Zach King is past the days of shooting confetti out of his bum for the sake of digital stardom. Or is he?
The viral video maven, speaking at Adweek’s Elevate: Influencers conference Thursday in downtown Los Angeles, said it’s important not to go for the low-hanging fruit, like a quick stunt, if you hope to create content with staying power.
“Wait for the story elements to come together,” he said. “Even if it’s a cool trick, never just make it for its own sake.”
The exception: the above-mentioned colorful illusion to celebrate his 1 millionth Vine follower a number of years ago. Otherwise, he said, there has to be a full story arc where, even in a few seconds, “you’re setting up a joke and paying it off.”
King, who draws inspiration from Charlie Chaplain, Buster Keaton and his own irrational fears of household objects, gave the crowd of assembled brands, agencies and influencers a peek into some lessons he’s learned along the way to becoming one of the Internet’s most popular personalities.
Some of the tactics that have worked for him: inspiring wonder, keeping it clean (so families can watch) and making the content contagious so that it’s “cool enough to share.”
King, who “mowed 200 lawns” to equip himself with his first camera and MacBook Pro, has been creating videos since YouTube’s early days, often recruiting his younger sisters and friends as his de-facto crew.
He launched a series of special effects tutorials, FinalCutKing, before finding his storytelling niche. His first hit, after graduating from Biola University, was Jedi Kittens Strike Back.
Though he’s a digital native, he finds that storyboards, whiteboards, paper, pens and Post-It notes work best for mapping out his videos, most of which revolve around illusions like being sucked into a vacuum cleaner, turning a soccer ball into a Dalmatian and flying with cardboard wings. He calls those “little magical takes on life.”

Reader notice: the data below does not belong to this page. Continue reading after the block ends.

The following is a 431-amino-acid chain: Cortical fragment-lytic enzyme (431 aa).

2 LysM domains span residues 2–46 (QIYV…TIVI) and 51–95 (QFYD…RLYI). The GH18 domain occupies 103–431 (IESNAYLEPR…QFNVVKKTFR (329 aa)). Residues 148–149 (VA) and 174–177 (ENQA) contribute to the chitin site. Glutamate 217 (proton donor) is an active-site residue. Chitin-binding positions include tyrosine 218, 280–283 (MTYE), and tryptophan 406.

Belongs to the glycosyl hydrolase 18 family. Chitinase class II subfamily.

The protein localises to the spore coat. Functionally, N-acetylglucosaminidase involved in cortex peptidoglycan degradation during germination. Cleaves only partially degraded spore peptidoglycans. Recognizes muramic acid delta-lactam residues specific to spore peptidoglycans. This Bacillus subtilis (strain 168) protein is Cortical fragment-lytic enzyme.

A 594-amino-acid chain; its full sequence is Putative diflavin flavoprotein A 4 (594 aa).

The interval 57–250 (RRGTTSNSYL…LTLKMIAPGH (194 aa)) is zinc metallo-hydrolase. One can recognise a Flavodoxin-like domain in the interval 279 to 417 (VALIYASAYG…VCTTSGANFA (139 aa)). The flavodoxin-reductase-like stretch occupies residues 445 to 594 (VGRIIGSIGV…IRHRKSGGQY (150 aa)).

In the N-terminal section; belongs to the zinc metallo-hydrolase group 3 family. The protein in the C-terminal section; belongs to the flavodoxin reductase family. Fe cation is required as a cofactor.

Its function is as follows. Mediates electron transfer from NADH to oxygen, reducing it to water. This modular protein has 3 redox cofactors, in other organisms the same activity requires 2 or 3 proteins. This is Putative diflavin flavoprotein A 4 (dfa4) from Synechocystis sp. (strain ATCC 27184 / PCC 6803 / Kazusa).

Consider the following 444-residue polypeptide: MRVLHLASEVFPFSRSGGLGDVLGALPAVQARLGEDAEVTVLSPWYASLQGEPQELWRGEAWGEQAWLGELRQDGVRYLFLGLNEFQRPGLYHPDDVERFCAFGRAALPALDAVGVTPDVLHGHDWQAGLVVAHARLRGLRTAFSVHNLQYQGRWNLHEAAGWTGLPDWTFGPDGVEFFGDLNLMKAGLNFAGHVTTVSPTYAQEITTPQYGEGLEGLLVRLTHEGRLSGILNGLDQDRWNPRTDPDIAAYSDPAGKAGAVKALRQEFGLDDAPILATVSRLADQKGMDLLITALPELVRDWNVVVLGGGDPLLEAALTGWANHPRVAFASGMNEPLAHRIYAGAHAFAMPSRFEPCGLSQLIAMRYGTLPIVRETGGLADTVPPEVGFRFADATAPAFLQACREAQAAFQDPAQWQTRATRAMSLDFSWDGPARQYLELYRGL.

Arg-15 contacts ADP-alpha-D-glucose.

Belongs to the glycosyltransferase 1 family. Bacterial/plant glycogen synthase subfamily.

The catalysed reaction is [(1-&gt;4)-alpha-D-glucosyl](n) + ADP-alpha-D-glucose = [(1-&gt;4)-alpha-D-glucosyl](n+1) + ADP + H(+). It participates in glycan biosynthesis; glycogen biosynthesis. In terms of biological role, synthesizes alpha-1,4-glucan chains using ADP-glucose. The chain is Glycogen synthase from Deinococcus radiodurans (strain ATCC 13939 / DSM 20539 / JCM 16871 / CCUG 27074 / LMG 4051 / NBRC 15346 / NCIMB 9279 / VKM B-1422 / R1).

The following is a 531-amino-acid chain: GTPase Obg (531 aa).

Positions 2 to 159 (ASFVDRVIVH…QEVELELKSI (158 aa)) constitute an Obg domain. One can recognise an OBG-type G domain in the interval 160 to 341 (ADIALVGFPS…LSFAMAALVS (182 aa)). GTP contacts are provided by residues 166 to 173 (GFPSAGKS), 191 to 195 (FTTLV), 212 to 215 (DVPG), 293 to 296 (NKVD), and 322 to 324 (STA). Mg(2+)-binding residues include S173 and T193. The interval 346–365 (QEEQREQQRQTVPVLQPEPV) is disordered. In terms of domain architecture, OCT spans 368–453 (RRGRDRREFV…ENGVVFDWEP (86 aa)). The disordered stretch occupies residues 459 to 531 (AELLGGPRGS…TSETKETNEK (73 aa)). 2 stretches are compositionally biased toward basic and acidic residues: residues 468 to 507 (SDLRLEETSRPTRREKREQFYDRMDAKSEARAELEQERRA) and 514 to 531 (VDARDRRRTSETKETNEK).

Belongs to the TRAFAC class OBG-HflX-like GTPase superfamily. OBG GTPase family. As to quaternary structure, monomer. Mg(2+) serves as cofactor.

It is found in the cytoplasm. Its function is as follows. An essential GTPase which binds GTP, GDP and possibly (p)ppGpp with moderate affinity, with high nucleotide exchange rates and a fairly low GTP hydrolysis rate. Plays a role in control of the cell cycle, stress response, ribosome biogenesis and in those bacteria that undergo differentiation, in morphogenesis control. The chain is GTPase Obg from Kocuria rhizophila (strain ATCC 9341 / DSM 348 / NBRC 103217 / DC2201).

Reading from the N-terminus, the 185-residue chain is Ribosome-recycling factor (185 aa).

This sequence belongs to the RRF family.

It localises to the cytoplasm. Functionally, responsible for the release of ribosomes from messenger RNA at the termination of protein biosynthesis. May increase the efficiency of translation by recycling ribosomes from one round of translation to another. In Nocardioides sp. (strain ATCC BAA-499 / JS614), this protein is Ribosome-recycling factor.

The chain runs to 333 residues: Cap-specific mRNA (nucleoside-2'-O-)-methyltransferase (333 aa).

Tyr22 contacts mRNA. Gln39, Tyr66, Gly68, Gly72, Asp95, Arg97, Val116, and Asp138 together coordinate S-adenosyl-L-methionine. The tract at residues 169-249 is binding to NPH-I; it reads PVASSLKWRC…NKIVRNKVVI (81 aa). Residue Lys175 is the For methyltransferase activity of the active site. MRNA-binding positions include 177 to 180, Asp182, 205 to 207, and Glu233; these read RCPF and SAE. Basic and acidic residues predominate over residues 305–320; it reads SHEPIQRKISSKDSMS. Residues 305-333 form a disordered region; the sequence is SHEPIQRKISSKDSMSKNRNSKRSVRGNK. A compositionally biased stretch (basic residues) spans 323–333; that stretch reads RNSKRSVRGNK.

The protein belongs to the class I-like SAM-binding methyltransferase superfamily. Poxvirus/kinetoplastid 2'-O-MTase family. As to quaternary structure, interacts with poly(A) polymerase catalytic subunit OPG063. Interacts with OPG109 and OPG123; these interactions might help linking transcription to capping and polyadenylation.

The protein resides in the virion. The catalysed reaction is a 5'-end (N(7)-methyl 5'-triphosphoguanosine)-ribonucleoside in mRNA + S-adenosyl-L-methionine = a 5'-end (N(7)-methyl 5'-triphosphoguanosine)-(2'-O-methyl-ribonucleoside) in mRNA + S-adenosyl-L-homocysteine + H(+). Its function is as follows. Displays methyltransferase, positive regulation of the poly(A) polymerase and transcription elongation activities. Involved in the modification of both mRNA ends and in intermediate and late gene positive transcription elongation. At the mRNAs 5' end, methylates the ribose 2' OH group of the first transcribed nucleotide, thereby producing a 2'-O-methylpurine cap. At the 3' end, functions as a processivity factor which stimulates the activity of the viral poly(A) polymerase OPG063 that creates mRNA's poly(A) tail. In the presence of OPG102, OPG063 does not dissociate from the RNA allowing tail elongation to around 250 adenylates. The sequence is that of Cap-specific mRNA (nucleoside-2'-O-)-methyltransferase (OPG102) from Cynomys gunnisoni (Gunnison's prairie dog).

Though magicians aren’t supposed to give away their professional secrets, King shared a few details of the making-of his illusions. They’re practical stunts, meaning there’s no green screen or computer-generated images, but “there’s a jump cut somewhere in there,” he said.
He’ll be showing aspiring filmmakers how to do just that soon in a training course with Apple, he said.
He told content creators to shorten captions and ditch dialogue to make videos truly universal and cross-cultural. That’s where his studies of famous silent film stars came in handy, while removing English from his videos “made us be as visual as possible and more precise with our story.”
In a time of data and metrics, it’s vital to give away entertaining content to viewers “with no strings attached,” not even an email request.
“People are losing sight of that,” he said. “Give viewers something of value, don’t expect anything in return, and they will come back.”
Though popular opinion may say that influencers, brands and content creators should be everywhere at once, King cautioned against it, saying, “You need to be in the right platforms,” with a selective rather than scattershot approach.
Nurturing your existing audience, he said, by engaging and diving deeper can be better than trying to chase viral status.
“Don’t treat everyone like a digit,” he said. “They’re people, and we’re doing this for them.”